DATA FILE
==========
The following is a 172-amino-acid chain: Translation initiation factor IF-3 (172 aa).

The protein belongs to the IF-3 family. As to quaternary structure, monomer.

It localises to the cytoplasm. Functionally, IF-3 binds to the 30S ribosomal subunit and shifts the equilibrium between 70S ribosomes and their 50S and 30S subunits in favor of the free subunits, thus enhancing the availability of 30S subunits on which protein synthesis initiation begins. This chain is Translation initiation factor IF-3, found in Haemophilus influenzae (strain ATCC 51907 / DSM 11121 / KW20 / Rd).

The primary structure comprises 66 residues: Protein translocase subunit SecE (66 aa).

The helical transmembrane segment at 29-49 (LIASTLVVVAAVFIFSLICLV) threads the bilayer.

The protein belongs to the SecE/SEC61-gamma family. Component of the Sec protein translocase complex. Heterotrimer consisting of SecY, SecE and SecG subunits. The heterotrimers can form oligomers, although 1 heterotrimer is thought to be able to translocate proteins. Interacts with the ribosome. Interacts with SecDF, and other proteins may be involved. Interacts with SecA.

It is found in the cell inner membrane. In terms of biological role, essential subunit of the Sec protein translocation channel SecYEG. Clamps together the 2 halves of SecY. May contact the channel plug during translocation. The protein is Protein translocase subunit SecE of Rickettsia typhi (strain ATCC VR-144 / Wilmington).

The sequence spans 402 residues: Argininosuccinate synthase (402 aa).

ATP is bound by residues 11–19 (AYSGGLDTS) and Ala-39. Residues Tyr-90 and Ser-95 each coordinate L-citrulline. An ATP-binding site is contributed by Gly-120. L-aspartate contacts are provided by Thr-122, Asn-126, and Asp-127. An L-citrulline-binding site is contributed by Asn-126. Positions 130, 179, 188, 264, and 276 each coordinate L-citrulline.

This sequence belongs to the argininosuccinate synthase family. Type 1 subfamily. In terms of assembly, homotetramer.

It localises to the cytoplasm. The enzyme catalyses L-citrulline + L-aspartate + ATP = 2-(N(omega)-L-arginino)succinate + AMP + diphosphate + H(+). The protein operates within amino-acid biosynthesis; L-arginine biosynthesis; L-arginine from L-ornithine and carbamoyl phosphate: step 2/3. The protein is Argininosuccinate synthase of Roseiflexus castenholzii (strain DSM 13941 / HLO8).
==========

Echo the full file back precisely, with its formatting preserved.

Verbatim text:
The following is a 172-amino-acid chain: Translation initiation factor IF-3 (172 aa).

The protein belongs to the IF-3 family. As to quaternary structure, monomer.

It localises to the cytoplasm. Functionally, IF-3 binds to the 30S ribosomal subunit and shifts the equilibrium between 70S ribosomes and their 50S and 30S subunits in favor of the free subunits, thus enhancing the availability of 30S subunits on which protein synthesis initiation begins. This chain is Translation initiation factor IF-3, found in Haemophilus influenzae (strain ATCC 51907 / DSM 11121 / KW20 / Rd).

The primary structure comprises 66 residues: Protein translocase subunit SecE (66 aa).

The helical transmembrane segment at 29-49 (LIASTLVVVAAVFIFSLICLV) threads the bilayer.

The protein belongs to the SecE/SEC61-gamma family. Component of the Sec protein translocase complex. Heterotrimer consisting of SecY, SecE and SecG subunits. The heterotrimers can form oligomers, although 1 heterotrimer is thought to be able to translocate proteins. Interacts with the ribosome. Interacts with SecDF, and other proteins may be involved. Interacts with SecA.

It is found in the cell inner membrane. In terms of biological role, essential subunit of the Sec protein translocation channel SecYEG. Clamps together the 2 halves of SecY. May contact the channel plug during translocation. The protein is Protein translocase subunit SecE of Rickettsia typhi (strain ATCC VR-144 / Wilmington).

The sequence spans 402 residues: Argininosuccinate synthase (402 aa).

ATP is bound by residues 11–19 (AYSGGLDTS) and Ala-39. Residues Tyr-90 and Ser-95 each coordinate L-citrulline. An ATP-binding site is contributed by Gly-120. L-aspartate contacts are provided by Thr-122, Asn-126, and Asp-127. An L-citrulline-binding site is contributed by Asn-126. Positions 130, 179, 188, 264, and 276 each coordinate L-citrulline.

This sequence belongs to the argininosuccinate synthase family. Type 1 subfamily. In terms of assembly, homotetramer.

It localises to the cytoplasm. The enzyme catalyses L-citrulline + L-aspartate + ATP = 2-(N(omega)-L-arginino)succinate + AMP + diphosphate + H(+). The protein operates within amino-acid biosynthesis; L-arginine biosynthesis; L-arginine from L-ornithine and carbamoyl phosphate: step 2/3. The protein is Argininosuccinate synthase of Roseiflexus castenholzii (strain DSM 13941 / HLO8).